The school’s main academic building is also gone, destroyed by an arson that has raised questions about a possible link to the racial discord.
What remains in the predominately white, rural town are legal battles involving black students who have become known internationally as the “Jena Six.” They are accused of beating a white student at the climax of a period of racial tension sparked by the noose hanging. Five of the students were initially charged as adults with attempted second-degree murder and conspiracy; the sixth was charged as a juvenile.
Advocates at the Southern Poverty Law Center and elsewhere, though recognizing clearly that violence is never an acceptable solution to racial tensions, argue that charges against the black students were disproportionate to the actual offense and that their race played a factor in the charges levied. Others disagree.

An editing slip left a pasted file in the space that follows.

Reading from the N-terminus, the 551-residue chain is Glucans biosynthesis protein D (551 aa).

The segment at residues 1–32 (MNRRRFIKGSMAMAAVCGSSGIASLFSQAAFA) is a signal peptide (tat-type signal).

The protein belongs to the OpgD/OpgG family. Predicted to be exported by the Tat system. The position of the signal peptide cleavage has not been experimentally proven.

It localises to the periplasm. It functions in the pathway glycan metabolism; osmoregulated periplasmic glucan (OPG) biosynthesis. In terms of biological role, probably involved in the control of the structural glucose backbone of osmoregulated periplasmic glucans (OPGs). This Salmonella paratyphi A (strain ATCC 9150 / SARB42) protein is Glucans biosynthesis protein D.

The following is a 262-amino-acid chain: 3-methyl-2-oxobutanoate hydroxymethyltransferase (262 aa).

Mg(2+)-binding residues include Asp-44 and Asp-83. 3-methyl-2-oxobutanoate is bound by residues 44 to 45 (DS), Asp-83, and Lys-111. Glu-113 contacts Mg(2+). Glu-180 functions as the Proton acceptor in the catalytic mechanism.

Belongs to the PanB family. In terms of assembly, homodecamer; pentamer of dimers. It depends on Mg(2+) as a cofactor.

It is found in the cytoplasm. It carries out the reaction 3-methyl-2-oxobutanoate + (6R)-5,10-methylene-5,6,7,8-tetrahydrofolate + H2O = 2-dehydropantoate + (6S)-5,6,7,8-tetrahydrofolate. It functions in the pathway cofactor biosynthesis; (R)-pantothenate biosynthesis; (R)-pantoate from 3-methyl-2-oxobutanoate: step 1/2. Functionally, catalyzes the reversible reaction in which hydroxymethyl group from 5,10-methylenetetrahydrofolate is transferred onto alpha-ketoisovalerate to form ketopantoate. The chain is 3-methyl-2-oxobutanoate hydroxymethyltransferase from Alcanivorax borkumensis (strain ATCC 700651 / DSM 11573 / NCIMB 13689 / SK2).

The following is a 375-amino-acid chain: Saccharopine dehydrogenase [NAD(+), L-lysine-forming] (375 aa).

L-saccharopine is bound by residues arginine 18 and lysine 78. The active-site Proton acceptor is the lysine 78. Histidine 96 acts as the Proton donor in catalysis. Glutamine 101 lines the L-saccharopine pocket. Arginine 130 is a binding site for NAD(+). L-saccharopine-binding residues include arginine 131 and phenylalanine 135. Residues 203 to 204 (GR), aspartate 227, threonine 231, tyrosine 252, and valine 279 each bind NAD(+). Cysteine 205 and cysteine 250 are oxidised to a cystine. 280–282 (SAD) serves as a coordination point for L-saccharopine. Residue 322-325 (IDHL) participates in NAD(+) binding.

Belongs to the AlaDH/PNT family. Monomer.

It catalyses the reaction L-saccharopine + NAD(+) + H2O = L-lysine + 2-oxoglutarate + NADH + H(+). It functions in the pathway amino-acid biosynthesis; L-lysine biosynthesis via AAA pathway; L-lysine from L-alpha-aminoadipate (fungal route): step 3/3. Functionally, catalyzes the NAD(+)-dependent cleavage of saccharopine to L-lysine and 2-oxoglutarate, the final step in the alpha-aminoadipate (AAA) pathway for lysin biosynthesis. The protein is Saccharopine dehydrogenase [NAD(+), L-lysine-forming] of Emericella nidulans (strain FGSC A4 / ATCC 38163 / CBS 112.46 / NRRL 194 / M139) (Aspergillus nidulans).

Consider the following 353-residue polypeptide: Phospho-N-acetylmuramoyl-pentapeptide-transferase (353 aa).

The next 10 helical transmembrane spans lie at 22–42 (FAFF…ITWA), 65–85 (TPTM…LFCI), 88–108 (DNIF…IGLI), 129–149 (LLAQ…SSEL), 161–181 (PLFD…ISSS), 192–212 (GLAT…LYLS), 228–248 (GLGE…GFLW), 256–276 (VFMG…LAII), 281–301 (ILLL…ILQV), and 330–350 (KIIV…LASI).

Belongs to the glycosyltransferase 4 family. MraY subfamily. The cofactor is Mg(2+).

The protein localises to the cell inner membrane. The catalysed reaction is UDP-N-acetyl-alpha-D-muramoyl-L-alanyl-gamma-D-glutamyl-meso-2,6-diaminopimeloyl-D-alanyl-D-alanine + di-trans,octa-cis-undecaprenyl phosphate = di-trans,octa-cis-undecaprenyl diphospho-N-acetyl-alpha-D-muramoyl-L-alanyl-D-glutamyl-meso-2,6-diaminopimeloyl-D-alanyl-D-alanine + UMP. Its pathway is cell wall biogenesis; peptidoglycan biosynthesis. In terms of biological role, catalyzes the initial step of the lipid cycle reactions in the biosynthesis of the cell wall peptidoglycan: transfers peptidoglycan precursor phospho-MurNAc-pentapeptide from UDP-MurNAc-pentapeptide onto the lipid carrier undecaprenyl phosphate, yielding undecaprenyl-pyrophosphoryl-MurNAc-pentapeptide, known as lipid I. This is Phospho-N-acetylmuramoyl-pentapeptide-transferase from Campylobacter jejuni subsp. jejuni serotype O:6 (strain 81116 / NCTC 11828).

But, what educators must never forget is this: Had school officials in Jena paid closer attention to racial divisions on campus, addressed the noose-hanging incident properly and kept tensions from escalating, the beating may never have happened at all.